Two herders were in the camp. Abuela had evidently put up a fight—and lost.
Esther May hadn’t heard them arrive while she bathed in the river. Her stomach cramped, and burning bile rose in her throat. The scene before her was almost the same as when she and her father were surprised at the Rio Grande. That encounter ended with her being abused to the threshold of death and Daddy killed.
What About This Time?
She stopped at the edge of the clearing, not completely dry. Her wet hair trailed beads of water over the shoulders of her clean clothes. She pressed the bundle of washed clothes against her chest and forced the quiver out of her voice.
“What are you doing here?”
Emilio’s grin widened. “Taking back my stolen property, senorita.” He rested a foot on the keg of flour.
“We didn’t steal anything. It was given to us.” Esther May cast a quick glance at Abuela, who returned her gaze with steady, determined eyes.
Esther May felt the heat rise in her face along with rage she rarely experienced. “You beat up a woman for flour?”
She Had It Coming
The vaquero with the scratched face answered. “She wouldn’t let us search the wagon and fought me. She said it belonged to Riding Woman.” He sneered at Esther May. “Is that you, Woman Who Gets Rode?”
Emilio chuckled and tipped his head toward the vaquero. “Alvaro has long been away from his wife. That is why he comes here with me.”
Esther May side-stepped toward deeper, night-time shadows. “I’ve seen men like you before. I’ve made ’em pay, too.”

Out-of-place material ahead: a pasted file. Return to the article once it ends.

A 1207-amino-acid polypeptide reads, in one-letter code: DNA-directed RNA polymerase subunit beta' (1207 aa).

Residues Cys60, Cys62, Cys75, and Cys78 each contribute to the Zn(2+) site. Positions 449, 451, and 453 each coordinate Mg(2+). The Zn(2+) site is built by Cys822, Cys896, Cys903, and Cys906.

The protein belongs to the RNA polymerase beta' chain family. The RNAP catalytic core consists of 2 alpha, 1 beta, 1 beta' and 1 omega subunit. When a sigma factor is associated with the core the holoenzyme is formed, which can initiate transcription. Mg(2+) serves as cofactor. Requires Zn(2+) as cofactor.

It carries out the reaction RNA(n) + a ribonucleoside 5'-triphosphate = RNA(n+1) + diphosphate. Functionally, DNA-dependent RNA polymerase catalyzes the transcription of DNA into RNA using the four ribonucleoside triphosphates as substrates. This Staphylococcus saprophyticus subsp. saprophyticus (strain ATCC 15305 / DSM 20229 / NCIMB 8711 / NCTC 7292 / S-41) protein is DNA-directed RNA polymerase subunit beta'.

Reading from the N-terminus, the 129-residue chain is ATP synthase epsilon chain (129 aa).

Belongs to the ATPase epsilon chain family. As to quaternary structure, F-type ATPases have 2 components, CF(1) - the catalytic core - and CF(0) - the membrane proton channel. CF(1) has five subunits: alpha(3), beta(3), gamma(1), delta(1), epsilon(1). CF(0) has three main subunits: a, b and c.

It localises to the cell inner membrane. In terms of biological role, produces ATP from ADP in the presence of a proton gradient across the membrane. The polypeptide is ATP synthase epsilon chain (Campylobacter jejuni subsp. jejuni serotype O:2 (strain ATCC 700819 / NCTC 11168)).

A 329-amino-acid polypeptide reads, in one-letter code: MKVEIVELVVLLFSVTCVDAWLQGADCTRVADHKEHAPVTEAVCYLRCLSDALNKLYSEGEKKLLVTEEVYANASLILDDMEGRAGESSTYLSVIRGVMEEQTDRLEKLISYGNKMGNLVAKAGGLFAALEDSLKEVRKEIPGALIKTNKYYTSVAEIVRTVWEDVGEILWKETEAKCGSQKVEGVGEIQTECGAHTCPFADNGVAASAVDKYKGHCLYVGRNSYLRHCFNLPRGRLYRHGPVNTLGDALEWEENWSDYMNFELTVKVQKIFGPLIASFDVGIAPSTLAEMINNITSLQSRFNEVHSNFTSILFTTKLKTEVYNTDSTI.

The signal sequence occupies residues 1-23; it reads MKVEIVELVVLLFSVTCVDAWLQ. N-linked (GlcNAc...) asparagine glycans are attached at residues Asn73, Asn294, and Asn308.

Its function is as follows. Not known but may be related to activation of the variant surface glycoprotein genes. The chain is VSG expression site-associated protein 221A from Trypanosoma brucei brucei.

Emilio cast his arms wide. “That’s why I’m here—for my pay. Do you think I go all the way to the Tontos for a few scrawny cattle?” He shook his head and gestured at the flour keg. “Old Alejandro didn’t know I count these every night, or why I give him a big barrel of flour, so he doesn’t have to open the little ones.”
Emilio puckered his lips and frowned. “I may have persuaded him a little too much, but he told me where it was.”
What Is It?
Esther May edged a bit more sideways, the fire highlighting the men. “So if it’s not flour, and you don’t want the cattle, what is it?”
“Gold, senorita. Or rather rocks with gold in them. There are lots of them in Apache country.” Emilio shrugged. “The Indians have no use for it, but they like guns. I take them guns, they give me gold. The cattle are for nosy people to think I like rustled beef. That way, no one knows anything.”
We Do Now
“I know. You just told me. And now, so does your man, Alvaro.”
“Yes,” Emilio bobbed his head, “but neither of you will be around to say anything.”
Emilio drew his pistol and shot Alvaro so quickly the unlucky herder didn’t show surprise.
The bundle of clothes in Esther May’s hand bounced as she fired the gun hidden inside.
Emilio’s body slammed back against the wagon. He did have time to register astonishment before he fell with a shattered breastbone from a .44 slug.
Esther May dropped the clothes and ran to untie Abuela. “Let’s get out of here!”
Abuela touched Esther May’s arm. “We can’t outrun them, Riding Woman.”
Esther May bit her lip. “Then, we’ll have to find a place we can defend.”
Abuela’s thin hand circled Esther May’s wrist. “Think.”
“You’re trying to tell me something, Abuela. What?” She sat, stroked the older woman’s face, and frowned at her bloody hair. “If we don’t run or hide … ”
Abuela said nothing while Esther May thought aloud. “There were five of them. Two are here. Alejandro won’t hurt us—that leaves two, but they will have heard the shots.”
“They will think that was for us,” Abuela said.
Turn The Tables
“OK,” Esther May said. “I think I can make my way to their camp in the dark and convince them to leave us alone.”
She checked the cut on Abuela’s scalp. It was already clotted over. “You’ll be fine. I’ll fetch the gelding and get over there.
“Go like The People,” Abuela said. “Bareback. Saddle makes too much noise.”
What is Esther May going into? We’d like your opinion, leave it while you’re here.
Here’s an interesting article about some gold finds in Arizona.
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